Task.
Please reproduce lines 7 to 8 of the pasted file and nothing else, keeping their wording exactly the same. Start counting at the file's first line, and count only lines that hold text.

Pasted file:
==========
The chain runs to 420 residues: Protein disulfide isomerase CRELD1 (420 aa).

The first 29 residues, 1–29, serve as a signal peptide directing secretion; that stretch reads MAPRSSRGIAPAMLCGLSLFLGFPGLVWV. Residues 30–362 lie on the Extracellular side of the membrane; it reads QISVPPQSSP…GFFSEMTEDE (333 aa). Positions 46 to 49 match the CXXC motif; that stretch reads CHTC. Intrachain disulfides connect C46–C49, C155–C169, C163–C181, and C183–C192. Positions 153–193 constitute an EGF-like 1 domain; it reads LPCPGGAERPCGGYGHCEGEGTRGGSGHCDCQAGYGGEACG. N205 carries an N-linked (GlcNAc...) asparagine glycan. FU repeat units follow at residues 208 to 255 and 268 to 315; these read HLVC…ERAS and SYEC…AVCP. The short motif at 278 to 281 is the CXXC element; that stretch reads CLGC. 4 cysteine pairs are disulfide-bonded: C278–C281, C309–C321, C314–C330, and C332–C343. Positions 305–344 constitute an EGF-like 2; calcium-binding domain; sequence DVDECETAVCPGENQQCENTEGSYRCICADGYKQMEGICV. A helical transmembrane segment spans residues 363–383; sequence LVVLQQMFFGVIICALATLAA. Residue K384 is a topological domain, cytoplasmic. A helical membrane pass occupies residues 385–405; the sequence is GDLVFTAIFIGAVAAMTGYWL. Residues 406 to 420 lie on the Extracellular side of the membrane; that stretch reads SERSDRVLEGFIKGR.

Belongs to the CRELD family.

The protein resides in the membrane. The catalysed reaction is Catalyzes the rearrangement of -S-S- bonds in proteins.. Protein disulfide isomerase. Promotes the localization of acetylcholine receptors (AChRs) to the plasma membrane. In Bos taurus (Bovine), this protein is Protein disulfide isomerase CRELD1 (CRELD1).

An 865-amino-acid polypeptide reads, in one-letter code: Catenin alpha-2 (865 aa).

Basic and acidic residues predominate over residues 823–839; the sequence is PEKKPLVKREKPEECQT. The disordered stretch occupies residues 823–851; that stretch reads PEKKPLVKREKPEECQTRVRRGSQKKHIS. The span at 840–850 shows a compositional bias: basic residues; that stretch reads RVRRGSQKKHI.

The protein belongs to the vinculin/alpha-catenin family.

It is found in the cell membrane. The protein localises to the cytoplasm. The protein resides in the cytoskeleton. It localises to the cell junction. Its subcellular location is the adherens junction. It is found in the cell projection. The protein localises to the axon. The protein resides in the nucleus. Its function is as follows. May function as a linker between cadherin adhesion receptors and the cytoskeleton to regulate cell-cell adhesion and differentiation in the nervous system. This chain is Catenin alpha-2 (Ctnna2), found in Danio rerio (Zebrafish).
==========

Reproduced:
The protein belongs to the vinculin/alpha-catenin family.

It is found in the cell membrane. The protein localises to the cytoplasm. The protein resides in the cytoskeleton. It localises to the cell junction. Its subcellular location is the adherens junction. It is found in the cell projection. The protein localises to the axon. The protein resides in the nucleus. Its function is as follows. May function as a linker between cadherin adhesion receptors and the cytoskeleton to regulate cell-cell adhesion and differentiation in the nervous system. This chain is Catenin alpha-2 (Ctnna2), found in Danio rerio (Zebrafish).